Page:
This isn’t some trendy rehashing of “Roman Holiday.” It’s all about the Euro, which is now trading on par with the U.S. dollar for the first time since 2002. The European Central Bank’s halfhearted response to the war in the Ukraine and the resultant skyrocketing inflation has given American tourists an opportunity not seen in two decades. By comparison, during the Great Recession of 2008 the Euro was trading at approximately 1.6 times the US dollar.
The thought has often been that weaker currencies were a way of stimulating stagnant economies and fostering growth. While exporters may benefit from more competitive pricing, the threat of inflation and the rising costs of imports cannot offset any gains from exports.
Throughout Europe, consumer prices jumped nearly 10%, while in the states, the June inflation reading came in at just over 8%. While currency manipulation is a preferred tool for central banks when it comes to fighting inflation, the European Central Bank has not reacted with the same vigor as the Federal Reserve and finds itself in the shaky position of trying to bolster a slowing economy while countering rising inflation.
It is expected that the Euro and dollar will remain similar in value if the war in the Ukraine continues to rage on. Should there be any escalation on Russia’s behalf—either through the unexpected invasion of neighboring countries, a continued tightening of Russian oil supplies, or even more drastic military action beyond conventional weapons—we could see it slide even lower. This would serve to reinforce the U.S. dollar’s position as the dominant “safe haven” capital.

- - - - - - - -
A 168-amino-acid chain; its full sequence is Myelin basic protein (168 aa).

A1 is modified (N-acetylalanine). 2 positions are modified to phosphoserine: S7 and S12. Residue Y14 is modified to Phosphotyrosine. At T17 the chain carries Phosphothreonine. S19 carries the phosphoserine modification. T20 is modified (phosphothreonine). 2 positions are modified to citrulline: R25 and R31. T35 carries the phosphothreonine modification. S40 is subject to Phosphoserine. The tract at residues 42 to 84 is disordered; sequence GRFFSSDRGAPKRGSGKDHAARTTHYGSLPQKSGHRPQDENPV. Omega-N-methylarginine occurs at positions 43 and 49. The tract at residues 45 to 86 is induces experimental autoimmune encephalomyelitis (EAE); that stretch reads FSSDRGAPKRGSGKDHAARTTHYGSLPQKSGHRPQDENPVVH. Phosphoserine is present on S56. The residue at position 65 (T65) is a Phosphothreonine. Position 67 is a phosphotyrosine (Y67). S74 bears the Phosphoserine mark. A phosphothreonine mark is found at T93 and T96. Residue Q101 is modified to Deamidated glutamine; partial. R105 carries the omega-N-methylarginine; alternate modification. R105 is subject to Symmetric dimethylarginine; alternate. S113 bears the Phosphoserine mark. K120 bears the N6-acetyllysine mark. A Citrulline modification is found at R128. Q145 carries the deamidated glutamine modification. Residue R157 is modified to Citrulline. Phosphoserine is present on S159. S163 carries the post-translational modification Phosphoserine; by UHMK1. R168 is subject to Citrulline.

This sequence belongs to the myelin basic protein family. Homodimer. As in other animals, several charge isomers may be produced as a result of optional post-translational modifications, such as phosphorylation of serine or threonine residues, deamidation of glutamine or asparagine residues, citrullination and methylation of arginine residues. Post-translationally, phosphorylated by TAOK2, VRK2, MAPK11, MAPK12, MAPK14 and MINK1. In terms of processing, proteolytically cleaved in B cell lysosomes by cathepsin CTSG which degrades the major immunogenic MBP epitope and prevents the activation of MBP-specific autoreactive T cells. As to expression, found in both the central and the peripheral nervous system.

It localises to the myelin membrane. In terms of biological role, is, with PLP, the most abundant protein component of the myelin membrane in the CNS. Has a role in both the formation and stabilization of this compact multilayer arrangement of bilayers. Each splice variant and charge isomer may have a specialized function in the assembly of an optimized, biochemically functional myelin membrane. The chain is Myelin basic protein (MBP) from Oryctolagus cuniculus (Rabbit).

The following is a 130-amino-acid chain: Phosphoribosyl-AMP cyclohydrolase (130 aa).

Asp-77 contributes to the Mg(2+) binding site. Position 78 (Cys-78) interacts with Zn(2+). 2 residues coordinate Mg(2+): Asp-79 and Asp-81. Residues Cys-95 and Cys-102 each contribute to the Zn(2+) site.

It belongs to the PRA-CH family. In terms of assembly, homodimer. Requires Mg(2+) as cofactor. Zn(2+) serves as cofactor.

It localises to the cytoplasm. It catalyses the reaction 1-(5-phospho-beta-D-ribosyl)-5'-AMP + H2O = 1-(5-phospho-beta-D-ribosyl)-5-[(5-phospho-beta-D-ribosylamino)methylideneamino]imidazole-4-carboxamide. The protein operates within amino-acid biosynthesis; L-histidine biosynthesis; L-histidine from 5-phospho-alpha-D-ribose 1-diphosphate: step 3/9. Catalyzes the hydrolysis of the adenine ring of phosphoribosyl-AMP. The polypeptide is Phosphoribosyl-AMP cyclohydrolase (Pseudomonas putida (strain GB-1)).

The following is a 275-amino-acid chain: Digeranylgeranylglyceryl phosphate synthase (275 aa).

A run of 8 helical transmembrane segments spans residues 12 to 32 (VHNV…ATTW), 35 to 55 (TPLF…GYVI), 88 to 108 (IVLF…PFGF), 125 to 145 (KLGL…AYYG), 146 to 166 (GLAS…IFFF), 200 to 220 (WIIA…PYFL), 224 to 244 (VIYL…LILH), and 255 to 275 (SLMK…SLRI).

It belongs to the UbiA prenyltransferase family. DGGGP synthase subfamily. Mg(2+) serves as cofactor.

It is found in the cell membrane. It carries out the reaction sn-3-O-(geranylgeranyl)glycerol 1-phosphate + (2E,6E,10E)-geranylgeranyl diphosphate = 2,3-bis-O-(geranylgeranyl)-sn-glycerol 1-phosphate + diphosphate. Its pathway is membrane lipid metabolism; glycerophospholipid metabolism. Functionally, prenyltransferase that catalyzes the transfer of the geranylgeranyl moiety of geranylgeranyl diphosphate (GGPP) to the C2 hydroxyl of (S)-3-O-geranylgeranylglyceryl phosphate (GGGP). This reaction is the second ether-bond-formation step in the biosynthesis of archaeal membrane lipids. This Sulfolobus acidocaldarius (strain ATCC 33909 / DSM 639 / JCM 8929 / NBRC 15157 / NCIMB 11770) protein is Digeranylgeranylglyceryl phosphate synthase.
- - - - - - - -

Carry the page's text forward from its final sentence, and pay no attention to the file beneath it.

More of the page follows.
The Federal Reserve has indicated a willingness to continue raising rates considering ongoing inflation reports. To date, after an extended period of the lowest interest rates in history, the Fed has raised interest rates by 150 basis points in less than three months. The European Central Bank has yet to act, with rates remaining in the negative territory. The once scorching housing market in the U.S. is starting to cool down, as mortgage levels recede from their previously historic lows.
In Europe, the modest rate hike at the end of July was a little too late and smaller than needed for real effect. Even with a willingness to raise rates in the fall, a continued disparity between U.S. rates and ECB rates means that the Euro could fall to an exchange rate that preceded the beginning of the Euro.
The ECB remains caught between a rock and a hard place. There is an inherent difficulty in moderating a monetary union built on a wide range of economies of its member nations. The ability to support enhanced debt loads has caused a crisis of confidence in many investors and have at times caused asset meltdowns in the more challenged European economies like in Greece and Italy.
Central bank direct intervention in the foreign exchange markets to support the Euro is very rare. As a result, other mechanisms will be enacted to narrow the gap in bond yields between the United States and the European Union. Should there be a continued crisis of confidence—or worse, should it find itself heading deeper into recession territory, equivalence with the U.S. dollar may be commonplace for the foreseeable future.
If that’s the case, it may be time to dust off the old rucksack, buy yourself a Eurail pass, and see the sights of Europe. Head to Italy, grab a nice glass of Barolo and say hi to Mr. Clooney. What better way to pass the time (and avoid the rampant inflation in the United States?)
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